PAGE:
Semester of Graduation

Spring 2020

Degree

Master of Science (MS)

Department

Plant, Environmental, and Soil Sciences

Document Type

Thesis

Abstract

The importance of leaf area to corn for grain production beginning at silking is well documented. However, being able to predict yield loss due to defoliators such as foliar plant diseases and insects that progressively increase in defoliation over time has been difficult to quantify. To address this issue, a leaf removal study was conducted at the Dean Lee Research and Extension Center located near Alexandria, Louisiana in 2017 and 2018. Two hybrids, differing in relative maturity were evaluated in this study. An early maturing hybrid (108 days in 2017 and 107 days in 2018) and a later maturing hybrid (118 days) were used. Leaves were removed at one or more of the following corn growth stages: R1 (silking), R2 (blister), R3 (milk), and R5 (dent). All of the lower leaves (leaves below the ear leaf) were removed at the four different reproductive growth stages with the exception of the untreated check. Other treatments included continued removal of the upper leaf area at subsequent growth stages resulting in defoliation ranging from 50 and 78%.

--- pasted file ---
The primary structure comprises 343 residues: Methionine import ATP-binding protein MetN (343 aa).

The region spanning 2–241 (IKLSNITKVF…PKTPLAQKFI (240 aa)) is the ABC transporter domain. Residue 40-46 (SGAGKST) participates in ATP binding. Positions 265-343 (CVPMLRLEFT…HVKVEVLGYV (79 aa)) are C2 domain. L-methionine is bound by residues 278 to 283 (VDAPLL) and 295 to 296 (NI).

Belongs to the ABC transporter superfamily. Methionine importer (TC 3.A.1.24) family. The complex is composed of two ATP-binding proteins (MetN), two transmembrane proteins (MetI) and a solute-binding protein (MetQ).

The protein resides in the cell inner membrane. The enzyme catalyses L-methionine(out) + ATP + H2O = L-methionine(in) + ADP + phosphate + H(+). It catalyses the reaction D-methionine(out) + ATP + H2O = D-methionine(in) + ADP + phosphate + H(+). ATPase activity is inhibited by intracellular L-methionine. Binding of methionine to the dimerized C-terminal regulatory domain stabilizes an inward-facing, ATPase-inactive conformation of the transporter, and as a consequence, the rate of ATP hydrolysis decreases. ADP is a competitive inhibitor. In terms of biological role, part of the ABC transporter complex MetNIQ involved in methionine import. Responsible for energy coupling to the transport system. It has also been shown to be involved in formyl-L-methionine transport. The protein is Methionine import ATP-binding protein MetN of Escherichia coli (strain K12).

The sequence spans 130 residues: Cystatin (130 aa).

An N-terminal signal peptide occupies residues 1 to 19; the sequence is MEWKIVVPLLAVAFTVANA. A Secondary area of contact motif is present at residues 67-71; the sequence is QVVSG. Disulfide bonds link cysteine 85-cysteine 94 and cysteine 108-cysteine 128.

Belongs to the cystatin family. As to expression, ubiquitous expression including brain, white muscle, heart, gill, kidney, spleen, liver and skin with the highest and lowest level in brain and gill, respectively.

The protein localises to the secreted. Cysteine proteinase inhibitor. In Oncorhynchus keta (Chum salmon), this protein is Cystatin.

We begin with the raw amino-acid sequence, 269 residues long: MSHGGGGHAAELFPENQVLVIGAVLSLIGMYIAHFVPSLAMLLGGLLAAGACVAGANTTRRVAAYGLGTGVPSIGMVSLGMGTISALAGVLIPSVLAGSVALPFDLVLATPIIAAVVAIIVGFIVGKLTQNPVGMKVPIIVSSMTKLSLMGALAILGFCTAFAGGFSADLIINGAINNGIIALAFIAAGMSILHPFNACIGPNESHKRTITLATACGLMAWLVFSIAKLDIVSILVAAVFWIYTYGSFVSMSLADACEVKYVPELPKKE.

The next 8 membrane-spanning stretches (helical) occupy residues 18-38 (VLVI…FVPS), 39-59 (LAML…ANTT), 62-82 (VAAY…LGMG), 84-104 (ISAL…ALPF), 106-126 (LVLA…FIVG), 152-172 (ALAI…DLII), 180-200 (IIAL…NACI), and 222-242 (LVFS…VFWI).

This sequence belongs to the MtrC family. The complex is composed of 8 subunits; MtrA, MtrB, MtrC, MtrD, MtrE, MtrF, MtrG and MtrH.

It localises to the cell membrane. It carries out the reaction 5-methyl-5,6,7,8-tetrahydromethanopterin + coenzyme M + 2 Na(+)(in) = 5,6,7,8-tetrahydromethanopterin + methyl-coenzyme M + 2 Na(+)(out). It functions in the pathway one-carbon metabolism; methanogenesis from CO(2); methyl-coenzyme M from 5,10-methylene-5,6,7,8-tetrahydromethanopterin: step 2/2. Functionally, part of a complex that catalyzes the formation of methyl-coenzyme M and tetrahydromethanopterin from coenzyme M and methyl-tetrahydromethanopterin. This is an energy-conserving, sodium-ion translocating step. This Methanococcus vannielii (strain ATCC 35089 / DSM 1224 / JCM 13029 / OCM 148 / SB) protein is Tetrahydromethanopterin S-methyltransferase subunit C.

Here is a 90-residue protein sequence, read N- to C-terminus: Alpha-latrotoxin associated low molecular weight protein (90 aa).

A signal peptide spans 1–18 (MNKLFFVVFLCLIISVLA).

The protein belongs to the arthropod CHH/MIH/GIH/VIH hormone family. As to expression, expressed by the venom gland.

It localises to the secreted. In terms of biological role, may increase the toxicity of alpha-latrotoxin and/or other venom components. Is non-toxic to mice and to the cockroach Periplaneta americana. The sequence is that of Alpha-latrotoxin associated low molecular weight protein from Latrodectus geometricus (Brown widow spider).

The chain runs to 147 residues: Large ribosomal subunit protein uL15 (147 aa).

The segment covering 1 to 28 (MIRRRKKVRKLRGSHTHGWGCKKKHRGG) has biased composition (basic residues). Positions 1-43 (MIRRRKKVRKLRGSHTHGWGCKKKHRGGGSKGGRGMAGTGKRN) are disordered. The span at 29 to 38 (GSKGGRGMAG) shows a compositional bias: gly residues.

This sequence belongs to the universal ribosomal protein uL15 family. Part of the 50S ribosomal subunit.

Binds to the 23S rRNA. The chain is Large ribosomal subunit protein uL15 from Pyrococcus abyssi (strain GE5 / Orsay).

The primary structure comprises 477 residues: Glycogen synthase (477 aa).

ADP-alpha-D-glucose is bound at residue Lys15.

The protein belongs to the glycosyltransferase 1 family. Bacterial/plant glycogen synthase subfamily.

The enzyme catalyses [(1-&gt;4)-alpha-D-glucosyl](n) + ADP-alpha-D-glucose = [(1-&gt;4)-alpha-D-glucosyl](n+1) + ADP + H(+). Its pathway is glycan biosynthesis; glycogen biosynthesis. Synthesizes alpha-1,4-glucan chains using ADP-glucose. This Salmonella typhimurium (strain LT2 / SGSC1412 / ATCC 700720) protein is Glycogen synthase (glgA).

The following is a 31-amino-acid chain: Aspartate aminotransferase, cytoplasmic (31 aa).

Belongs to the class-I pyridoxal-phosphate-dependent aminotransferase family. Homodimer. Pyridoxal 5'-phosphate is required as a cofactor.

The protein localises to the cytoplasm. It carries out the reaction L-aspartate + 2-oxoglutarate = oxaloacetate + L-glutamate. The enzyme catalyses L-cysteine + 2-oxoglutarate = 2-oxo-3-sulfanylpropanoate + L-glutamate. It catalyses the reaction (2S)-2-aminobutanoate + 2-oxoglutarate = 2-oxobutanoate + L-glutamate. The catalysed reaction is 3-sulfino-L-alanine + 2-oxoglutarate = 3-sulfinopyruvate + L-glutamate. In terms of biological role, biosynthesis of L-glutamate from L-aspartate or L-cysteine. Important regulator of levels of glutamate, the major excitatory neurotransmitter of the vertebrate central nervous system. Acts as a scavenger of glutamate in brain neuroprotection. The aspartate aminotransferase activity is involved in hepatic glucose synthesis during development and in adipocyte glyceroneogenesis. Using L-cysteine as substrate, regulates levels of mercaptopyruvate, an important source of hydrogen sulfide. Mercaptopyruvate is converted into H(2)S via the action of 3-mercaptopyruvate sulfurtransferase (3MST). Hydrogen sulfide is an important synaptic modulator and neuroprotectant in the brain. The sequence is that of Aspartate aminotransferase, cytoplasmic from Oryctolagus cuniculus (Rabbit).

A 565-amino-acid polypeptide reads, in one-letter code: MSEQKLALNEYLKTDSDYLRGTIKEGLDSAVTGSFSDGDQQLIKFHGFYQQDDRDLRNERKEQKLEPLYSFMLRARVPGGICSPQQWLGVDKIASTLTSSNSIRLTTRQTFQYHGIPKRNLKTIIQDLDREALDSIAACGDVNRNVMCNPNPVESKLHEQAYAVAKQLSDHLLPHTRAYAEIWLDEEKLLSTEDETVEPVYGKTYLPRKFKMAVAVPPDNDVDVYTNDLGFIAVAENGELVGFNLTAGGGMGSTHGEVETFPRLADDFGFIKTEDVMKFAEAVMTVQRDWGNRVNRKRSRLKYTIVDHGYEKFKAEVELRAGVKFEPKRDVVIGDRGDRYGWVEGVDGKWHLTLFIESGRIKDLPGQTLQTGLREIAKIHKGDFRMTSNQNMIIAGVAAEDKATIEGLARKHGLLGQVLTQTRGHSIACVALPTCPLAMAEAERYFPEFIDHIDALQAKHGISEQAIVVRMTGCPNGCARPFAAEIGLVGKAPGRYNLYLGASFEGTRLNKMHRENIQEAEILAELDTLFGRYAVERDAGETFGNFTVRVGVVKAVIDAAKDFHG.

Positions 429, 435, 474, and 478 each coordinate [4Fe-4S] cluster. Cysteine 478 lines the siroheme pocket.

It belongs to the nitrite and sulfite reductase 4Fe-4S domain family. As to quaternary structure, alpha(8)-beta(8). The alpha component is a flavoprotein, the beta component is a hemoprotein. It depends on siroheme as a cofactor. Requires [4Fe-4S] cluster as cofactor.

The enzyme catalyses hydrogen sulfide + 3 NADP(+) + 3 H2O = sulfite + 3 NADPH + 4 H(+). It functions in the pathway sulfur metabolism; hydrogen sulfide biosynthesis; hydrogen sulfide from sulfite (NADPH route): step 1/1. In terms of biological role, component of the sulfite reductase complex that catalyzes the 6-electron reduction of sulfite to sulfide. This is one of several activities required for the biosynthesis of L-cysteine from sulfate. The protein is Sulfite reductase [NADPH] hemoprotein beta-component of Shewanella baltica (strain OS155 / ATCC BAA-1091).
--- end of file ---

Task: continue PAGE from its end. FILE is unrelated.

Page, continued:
Both hybrids responded similarly to yield loss from the defoliation treatments during both years of this study. Lower leaves are important to yield at the silking, blister, and milk stages of reproductive development. Yields were reduced even more when the upper leaves were incrementally removed beginning at these stages. Even at the dent stage, yields were reduced by over 5% when lower leaves were removed and over 10% when upper leaves were removed. Test weight and dry seed weight were also negatively influenced by defoliation, although the late hybrid was influenced less than the early. The objective of this study was to determine the effect of leaf loss at different reproductive stages of development on yield.

Committee Chair

Myers, Gerald

Included in

Agriculture Commons

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